King's movement promoted blacks' rights that the white people refused to acknowledge and fought to prohibit, but the form in which this struggle took made the government show a little cooperation with it. The government had a lot of meetings with leaders and activists such as Martin Luther King meeting with President Dwight Eisenhower in 1957.  Another example was when king marched along with his fellow blacks and white sympathizers in a civil rights rally to segregated cities facing violent counterattacks by whites. This could only mean the determination black people to get their freedom will pay off and finally will "Let the freedom Ring". A year Later President Lyndon Johnson signed the Civil Rights Bill in 1964.

King's non-violent method was a result of his study and his belief in the Christian doctrine and the faith in the determination of the African Americans to obtain their freedom. His inspiration could also be maintained and enhanced by Gandhi's methodology. King Visited India to study Mohandas Gandhi's philosophy of nonviolence, which characterized the civil rights movement in bus boycotts. Gandhi's fought the British with his nonviolent policy that united all Indians in a common cause.

He tolerated the violence and vicious actions towards his people in order to get their freedom. His famous attitude was not to evoke the British troops even when he was jailed. King in his speech I have a Dream at the Lincoln memorial (Washington D.C) in the year 1963 stated," In the process of gaining our rightful place we must not be guilty of wrongful deeds. Let us not seek to satisfy our thirst for freedom by drinking from the cup of bitterness and hatred."  (Taylor Branch, 1989, 75). The dream of the African American is to be equal with others and to have what whites have. This dream can only be accomplished by the peaceful march into the hearts and the minds of the white people.

Emperor's influence the resist and containing trust in God in satisfying the vision. He promoted African American to not to turn into pessimistic in efforts and also not to move reverse to the practice of aggression to attain independence. His thoughts were similar to Cabral’s thoughts about communal opposition which result in reaction of community anti by share out their customs. Cabral also positive the public to obtain a peaceful tactic in the quest of independence. Which tactic via in cooperation of Cabral and King were conflicted by lots of protesters in the voyage of releasing the Negroes' crippled independence and privileges. By Malcolm X claimed that aggression was desired pro a "real revolution".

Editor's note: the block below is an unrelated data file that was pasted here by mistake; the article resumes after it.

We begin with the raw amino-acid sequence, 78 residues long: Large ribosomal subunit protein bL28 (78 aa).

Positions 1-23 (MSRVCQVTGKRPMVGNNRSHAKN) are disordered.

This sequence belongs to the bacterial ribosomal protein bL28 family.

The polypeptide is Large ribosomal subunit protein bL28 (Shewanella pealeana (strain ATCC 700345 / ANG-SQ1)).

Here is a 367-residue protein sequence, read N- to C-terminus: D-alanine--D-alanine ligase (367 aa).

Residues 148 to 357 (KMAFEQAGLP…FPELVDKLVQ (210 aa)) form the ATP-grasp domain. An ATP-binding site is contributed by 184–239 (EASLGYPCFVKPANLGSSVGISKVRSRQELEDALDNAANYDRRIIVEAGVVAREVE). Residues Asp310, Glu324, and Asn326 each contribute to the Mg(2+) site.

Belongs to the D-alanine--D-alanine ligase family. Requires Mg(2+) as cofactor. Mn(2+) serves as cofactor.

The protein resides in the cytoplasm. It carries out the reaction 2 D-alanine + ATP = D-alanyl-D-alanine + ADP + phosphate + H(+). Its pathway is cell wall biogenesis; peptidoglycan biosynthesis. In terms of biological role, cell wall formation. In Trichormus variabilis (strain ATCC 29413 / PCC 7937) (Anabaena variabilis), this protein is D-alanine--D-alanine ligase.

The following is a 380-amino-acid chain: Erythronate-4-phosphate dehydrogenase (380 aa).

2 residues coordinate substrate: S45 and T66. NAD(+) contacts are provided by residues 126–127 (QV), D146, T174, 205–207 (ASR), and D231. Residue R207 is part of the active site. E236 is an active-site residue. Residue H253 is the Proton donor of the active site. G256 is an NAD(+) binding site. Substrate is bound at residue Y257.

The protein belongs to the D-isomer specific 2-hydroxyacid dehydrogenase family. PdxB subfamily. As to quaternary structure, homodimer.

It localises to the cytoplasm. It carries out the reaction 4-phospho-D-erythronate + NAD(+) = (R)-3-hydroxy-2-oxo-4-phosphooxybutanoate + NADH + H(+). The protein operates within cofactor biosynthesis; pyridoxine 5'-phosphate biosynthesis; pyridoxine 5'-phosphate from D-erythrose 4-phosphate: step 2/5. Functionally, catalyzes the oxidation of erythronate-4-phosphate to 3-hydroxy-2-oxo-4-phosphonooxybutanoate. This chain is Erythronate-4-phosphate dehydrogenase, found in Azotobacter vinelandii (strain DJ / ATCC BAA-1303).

Malcolm disproved King's argue of a Black rebellion by claiming to a rebellion needs violence and conflict in favor of the rights of ground. Similar to Douglass, Nat Turner and Malcolm pretended the effort of calm rebellion and assembled darks to practice strength to acquire their privileges. The administration observed the consequence of leaders as Malcolm on community which troupes accepted as the Dark Panthers. This troop appeared as soon as the murder of Malcolm X in February 1965, and welcome the motto that is “by any means necessary.”

The administration had to encourage the passive progress by caution to stay in power particularly subsequent to the mutiny in Watts’s part in Los Angeles ghettos. The actual control of the darks terror. The aggressive exercise outcome terror which might supplied to the accomplishment of the conflicting exercise.

Major demonstrations were the product of king's nonviolent movement which filled the journey of the civil rights with examples and marked its importance.  The march in Selma, Ala to the state capital in Montgomery was one of the series of the nonviolent demonstrations by black that opposed the violent attitude of others which gave it a national wide support of both white and black all over the country and resulted in the Voting Rights Act in 1965.

The expansion of king's dogma to other cities like Atlanta in Georgia launched the first massive campaign blacks' freedom. Many groups were formed such as the Student Nonviolent Coordinating Committee (SNCC) (Taylor Branch, 1989, 45) which was one of the associations that expanded from Montgomery. The SNCC increased the activists among students who could be a strong group if controlled, but this was difficult as the students grew more militant which could jeopardize the whole struggle. Activist of the SNCC wanted more militant action which opposed to king's dogma. He came out of Atlanta without achieving anything.

The nonviolent mode of the civil rights movement had made all the difference in shaping the mold of their freedom. The southern peaceful cause was a success in the journey of the blacks' struggle. Leaders could disagree with methods used but they sure would agree on one aim; which is the freedom of the African American people. King's achievements led to his winning the Noble Peace Prize in December 1963 for his efforts of nonviolent and peaceful struggle which was not for him as a person but as leader of great people who this prize was the result of their efforts. The diplomatic approaches proved its efficiency refute others who think only of the armed and violent struggle as the way to accomplish aims.